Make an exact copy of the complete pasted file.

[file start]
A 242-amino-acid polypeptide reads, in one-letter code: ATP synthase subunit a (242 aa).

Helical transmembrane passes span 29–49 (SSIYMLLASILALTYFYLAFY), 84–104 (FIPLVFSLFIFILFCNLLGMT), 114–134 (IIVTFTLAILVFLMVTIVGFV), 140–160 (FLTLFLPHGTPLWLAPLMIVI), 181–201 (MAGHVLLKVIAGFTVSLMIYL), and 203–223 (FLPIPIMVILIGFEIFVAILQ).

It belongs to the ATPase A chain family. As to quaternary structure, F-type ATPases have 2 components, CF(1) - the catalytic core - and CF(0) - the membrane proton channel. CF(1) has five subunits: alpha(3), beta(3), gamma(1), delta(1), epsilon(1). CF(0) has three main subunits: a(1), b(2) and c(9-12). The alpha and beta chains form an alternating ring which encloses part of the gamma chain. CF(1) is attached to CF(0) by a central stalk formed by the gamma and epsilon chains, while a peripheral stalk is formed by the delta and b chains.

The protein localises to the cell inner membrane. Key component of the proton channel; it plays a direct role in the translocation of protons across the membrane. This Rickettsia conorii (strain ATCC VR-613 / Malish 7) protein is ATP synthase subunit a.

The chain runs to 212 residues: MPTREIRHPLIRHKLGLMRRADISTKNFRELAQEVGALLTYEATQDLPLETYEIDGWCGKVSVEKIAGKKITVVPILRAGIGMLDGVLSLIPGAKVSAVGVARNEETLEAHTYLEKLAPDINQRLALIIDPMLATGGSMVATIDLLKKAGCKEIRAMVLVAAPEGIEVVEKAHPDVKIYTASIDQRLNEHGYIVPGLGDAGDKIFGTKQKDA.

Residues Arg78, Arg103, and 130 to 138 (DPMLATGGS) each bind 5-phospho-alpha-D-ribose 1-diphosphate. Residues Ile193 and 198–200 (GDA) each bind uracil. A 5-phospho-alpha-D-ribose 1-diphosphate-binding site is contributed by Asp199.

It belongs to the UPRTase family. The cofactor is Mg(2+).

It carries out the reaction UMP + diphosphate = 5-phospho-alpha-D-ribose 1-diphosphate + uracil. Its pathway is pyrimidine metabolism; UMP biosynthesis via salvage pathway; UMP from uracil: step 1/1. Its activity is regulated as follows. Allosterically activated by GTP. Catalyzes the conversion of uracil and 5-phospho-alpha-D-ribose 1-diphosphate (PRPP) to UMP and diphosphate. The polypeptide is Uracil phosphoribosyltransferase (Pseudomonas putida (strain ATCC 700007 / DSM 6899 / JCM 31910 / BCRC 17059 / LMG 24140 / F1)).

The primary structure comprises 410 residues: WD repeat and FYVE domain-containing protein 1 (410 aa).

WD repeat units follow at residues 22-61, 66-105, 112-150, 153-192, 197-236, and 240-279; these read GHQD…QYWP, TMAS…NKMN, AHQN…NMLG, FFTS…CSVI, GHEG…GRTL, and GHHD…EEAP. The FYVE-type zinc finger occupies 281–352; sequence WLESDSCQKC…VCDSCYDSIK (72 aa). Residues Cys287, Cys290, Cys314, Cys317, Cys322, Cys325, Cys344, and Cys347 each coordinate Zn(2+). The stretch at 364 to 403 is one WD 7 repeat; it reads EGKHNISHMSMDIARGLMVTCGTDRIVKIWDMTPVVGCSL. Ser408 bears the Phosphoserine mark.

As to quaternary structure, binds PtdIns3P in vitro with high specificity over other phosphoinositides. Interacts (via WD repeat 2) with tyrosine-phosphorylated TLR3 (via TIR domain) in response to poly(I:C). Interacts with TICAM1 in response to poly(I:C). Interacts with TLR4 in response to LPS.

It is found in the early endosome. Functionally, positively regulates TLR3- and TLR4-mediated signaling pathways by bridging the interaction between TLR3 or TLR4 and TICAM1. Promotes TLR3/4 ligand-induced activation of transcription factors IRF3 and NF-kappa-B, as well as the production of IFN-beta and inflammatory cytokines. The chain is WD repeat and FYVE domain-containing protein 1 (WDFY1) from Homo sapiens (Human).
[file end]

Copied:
A 242-amino-acid polypeptide reads, in one-letter code: ATP synthase subunit a (242 aa).

Helical transmembrane passes span 29–49 (SSIYMLLASILALTYFYLAFY), 84–104 (FIPLVFSLFIFILFCNLLGMT), 114–134 (IIVTFTLAILVFLMVTIVGFV), 140–160 (FLTLFLPHGTPLWLAPLMIVI), 181–201 (MAGHVLLKVIAGFTVSLMIYL), and 203–223 (FLPIPIMVILIGFEIFVAILQ).

It belongs to the ATPase A chain family. As to quaternary structure, F-type ATPases have 2 components, CF(1) - the catalytic core - and CF(0) - the membrane proton channel. CF(1) has five subunits: alpha(3), beta(3), gamma(1), delta(1), epsilon(1). CF(0) has three main subunits: a(1), b(2) and c(9-12). The alpha and beta chains form an alternating ring which encloses part of the gamma chain. CF(1) is attached to CF(0) by a central stalk formed by the gamma and epsilon chains, while a peripheral stalk is formed by the delta and b chains.

The protein localises to the cell inner membrane. Key component of the proton channel; it plays a direct role in the translocation of protons across the membrane. This Rickettsia conorii (strain ATCC VR-613 / Malish 7) protein is ATP synthase subunit a.

The chain runs to 212 residues: MPTREIRHPLIRHKLGLMRRADISTKNFRELAQEVGALLTYEATQDLPLETYEIDGWCGKVSVEKIAGKKITVVPILRAGIGMLDGVLSLIPGAKVSAVGVARNEETLEAHTYLEKLAPDINQRLALIIDPMLATGGSMVATIDLLKKAGCKEIRAMVLVAAPEGIEVVEKAHPDVKIYTASIDQRLNEHGYIVPGLGDAGDKIFGTKQKDA.

Residues Arg78, Arg103, and 130 to 138 (DPMLATGGS) each bind 5-phospho-alpha-D-ribose 1-diphosphate. Residues Ile193 and 198–200 (GDA) each bind uracil. A 5-phospho-alpha-D-ribose 1-diphosphate-binding site is contributed by Asp199.

It belongs to the UPRTase family. The cofactor is Mg(2+).

It carries out the reaction UMP + diphosphate = 5-phospho-alpha-D-ribose 1-diphosphate + uracil. Its pathway is pyrimidine metabolism; UMP biosynthesis via salvage pathway; UMP from uracil: step 1/1. Its activity is regulated as follows. Allosterically activated by GTP. Catalyzes the conversion of uracil and 5-phospho-alpha-D-ribose 1-diphosphate (PRPP) to UMP and diphosphate. The polypeptide is Uracil phosphoribosyltransferase (Pseudomonas putida (strain ATCC 700007 / DSM 6899 / JCM 31910 / BCRC 17059 / LMG 24140 / F1)).

The primary structure comprises 410 residues: WD repeat and FYVE domain-containing protein 1 (410 aa).

WD repeat units follow at residues 22-61, 66-105, 112-150, 153-192, 197-236, and 240-279; these read GHQD…QYWP, TMAS…NKMN, AHQN…NMLG, FFTS…CSVI, GHEG…GRTL, and GHHD…EEAP. The FYVE-type zinc finger occupies 281–352; sequence WLESDSCQKC…VCDSCYDSIK (72 aa). Residues Cys287, Cys290, Cys314, Cys317, Cys322, Cys325, Cys344, and Cys347 each coordinate Zn(2+). The stretch at 364 to 403 is one WD 7 repeat; it reads EGKHNISHMSMDIARGLMVTCGTDRIVKIWDMTPVVGCSL. Ser408 bears the Phosphoserine mark.

As to quaternary structure, binds PtdIns3P in vitro with high specificity over other phosphoinositides. Interacts (via WD repeat 2) with tyrosine-phosphorylated TLR3 (via TIR domain) in response to poly(I:C). Interacts with TICAM1 in response to poly(I:C). Interacts with TLR4 in response to LPS.

It is found in the early endosome. Functionally, positively regulates TLR3- and TLR4-mediated signaling pathways by bridging the interaction between TLR3 or TLR4 and TICAM1. Promotes TLR3/4 ligand-induced activation of transcription factors IRF3 and NF-kappa-B, as well as the production of IFN-beta and inflammatory cytokines. The chain is WD repeat and FYVE domain-containing protein 1 (WDFY1) from Homo sapiens (Human).